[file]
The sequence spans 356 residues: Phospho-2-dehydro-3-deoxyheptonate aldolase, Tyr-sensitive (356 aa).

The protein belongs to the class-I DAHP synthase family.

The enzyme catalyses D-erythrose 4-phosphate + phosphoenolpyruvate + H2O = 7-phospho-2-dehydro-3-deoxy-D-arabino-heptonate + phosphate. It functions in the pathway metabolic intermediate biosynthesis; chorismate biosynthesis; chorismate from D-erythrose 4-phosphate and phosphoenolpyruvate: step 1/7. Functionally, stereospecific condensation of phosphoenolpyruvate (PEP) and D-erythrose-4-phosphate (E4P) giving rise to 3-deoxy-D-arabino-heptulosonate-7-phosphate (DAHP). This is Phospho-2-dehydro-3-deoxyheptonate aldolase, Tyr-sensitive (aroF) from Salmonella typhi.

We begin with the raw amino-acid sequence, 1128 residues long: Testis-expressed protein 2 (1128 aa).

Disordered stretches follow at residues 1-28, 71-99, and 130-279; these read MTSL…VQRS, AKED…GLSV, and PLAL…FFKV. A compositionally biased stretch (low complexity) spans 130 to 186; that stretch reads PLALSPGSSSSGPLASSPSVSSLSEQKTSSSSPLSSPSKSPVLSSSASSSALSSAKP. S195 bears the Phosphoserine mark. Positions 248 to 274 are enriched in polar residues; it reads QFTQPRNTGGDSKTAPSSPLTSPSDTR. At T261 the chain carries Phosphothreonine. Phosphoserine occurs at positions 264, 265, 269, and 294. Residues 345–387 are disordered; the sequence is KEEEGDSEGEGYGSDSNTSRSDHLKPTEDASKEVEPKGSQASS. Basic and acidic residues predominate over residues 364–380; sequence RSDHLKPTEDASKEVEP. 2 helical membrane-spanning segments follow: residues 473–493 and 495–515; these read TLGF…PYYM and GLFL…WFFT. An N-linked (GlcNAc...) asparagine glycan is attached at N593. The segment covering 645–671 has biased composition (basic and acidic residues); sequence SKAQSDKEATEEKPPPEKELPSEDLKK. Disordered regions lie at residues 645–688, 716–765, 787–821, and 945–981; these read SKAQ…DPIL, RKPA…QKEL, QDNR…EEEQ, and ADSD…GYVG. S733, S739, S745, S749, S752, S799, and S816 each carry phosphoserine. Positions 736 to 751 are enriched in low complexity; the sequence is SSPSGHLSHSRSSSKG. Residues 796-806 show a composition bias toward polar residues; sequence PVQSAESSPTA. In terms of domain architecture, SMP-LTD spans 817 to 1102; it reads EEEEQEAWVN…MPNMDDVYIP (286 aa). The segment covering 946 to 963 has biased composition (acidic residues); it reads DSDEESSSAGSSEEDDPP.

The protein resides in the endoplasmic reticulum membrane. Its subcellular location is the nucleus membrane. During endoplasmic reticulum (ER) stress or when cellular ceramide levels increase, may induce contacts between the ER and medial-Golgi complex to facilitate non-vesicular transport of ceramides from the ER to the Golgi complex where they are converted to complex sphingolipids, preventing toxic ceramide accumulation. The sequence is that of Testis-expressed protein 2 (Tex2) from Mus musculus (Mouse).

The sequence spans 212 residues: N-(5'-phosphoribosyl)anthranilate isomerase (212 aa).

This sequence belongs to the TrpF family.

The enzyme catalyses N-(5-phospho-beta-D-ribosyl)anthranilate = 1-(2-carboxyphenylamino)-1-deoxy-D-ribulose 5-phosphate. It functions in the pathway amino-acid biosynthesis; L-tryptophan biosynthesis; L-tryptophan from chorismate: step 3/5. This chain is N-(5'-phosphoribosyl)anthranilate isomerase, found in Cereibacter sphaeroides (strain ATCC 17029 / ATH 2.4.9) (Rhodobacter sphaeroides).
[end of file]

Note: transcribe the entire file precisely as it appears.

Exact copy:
The sequence spans 356 residues: Phospho-2-dehydro-3-deoxyheptonate aldolase, Tyr-sensitive (356 aa).

The protein belongs to the class-I DAHP synthase family.

The enzyme catalyses D-erythrose 4-phosphate + phosphoenolpyruvate + H2O = 7-phospho-2-dehydro-3-deoxy-D-arabino-heptonate + phosphate. It functions in the pathway metabolic intermediate biosynthesis; chorismate biosynthesis; chorismate from D-erythrose 4-phosphate and phosphoenolpyruvate: step 1/7. Functionally, stereospecific condensation of phosphoenolpyruvate (PEP) and D-erythrose-4-phosphate (E4P) giving rise to 3-deoxy-D-arabino-heptulosonate-7-phosphate (DAHP). This is Phospho-2-dehydro-3-deoxyheptonate aldolase, Tyr-sensitive (aroF) from Salmonella typhi.

We begin with the raw amino-acid sequence, 1128 residues long: Testis-expressed protein 2 (1128 aa).

Disordered stretches follow at residues 1-28, 71-99, and 130-279; these read MTSL…VQRS, AKED…GLSV, and PLAL…FFKV. A compositionally biased stretch (low complexity) spans 130 to 186; that stretch reads PLALSPGSSSSGPLASSPSVSSLSEQKTSSSSPLSSPSKSPVLSSSASSSALSSAKP. S195 bears the Phosphoserine mark. Positions 248 to 274 are enriched in polar residues; it reads QFTQPRNTGGDSKTAPSSPLTSPSDTR. At T261 the chain carries Phosphothreonine. Phosphoserine occurs at positions 264, 265, 269, and 294. Residues 345–387 are disordered; the sequence is KEEEGDSEGEGYGSDSNTSRSDHLKPTEDASKEVEPKGSQASS. Basic and acidic residues predominate over residues 364–380; sequence RSDHLKPTEDASKEVEP. 2 helical membrane-spanning segments follow: residues 473–493 and 495–515; these read TLGF…PYYM and GLFL…WFFT. An N-linked (GlcNAc...) asparagine glycan is attached at N593. The segment covering 645–671 has biased composition (basic and acidic residues); sequence SKAQSDKEATEEKPPPEKELPSEDLKK. Disordered regions lie at residues 645–688, 716–765, 787–821, and 945–981; these read SKAQ…DPIL, RKPA…QKEL, QDNR…EEEQ, and ADSD…GYVG. S733, S739, S745, S749, S752, S799, and S816 each carry phosphoserine. Positions 736 to 751 are enriched in low complexity; the sequence is SSPSGHLSHSRSSSKG. Residues 796-806 show a composition bias toward polar residues; sequence PVQSAESSPTA. In terms of domain architecture, SMP-LTD spans 817 to 1102; it reads EEEEQEAWVN…MPNMDDVYIP (286 aa). The segment covering 946 to 963 has biased composition (acidic residues); it reads DSDEESSSAGSSEEDDPP.

The protein resides in the endoplasmic reticulum membrane. Its subcellular location is the nucleus membrane. During endoplasmic reticulum (ER) stress or when cellular ceramide levels increase, may induce contacts between the ER and medial-Golgi complex to facilitate non-vesicular transport of ceramides from the ER to the Golgi complex where they are converted to complex sphingolipids, preventing toxic ceramide accumulation. The sequence is that of Testis-expressed protein 2 (Tex2) from Mus musculus (Mouse).

The sequence spans 212 residues: N-(5'-phosphoribosyl)anthranilate isomerase (212 aa).

This sequence belongs to the TrpF family.

The enzyme catalyses N-(5-phospho-beta-D-ribosyl)anthranilate = 1-(2-carboxyphenylamino)-1-deoxy-D-ribulose 5-phosphate. It functions in the pathway amino-acid biosynthesis; L-tryptophan biosynthesis; L-tryptophan from chorismate: step 3/5. This chain is N-(5'-phosphoribosyl)anthranilate isomerase, found in Cereibacter sphaeroides (strain ATCC 17029 / ATH 2.4.9) (Rhodobacter sphaeroides).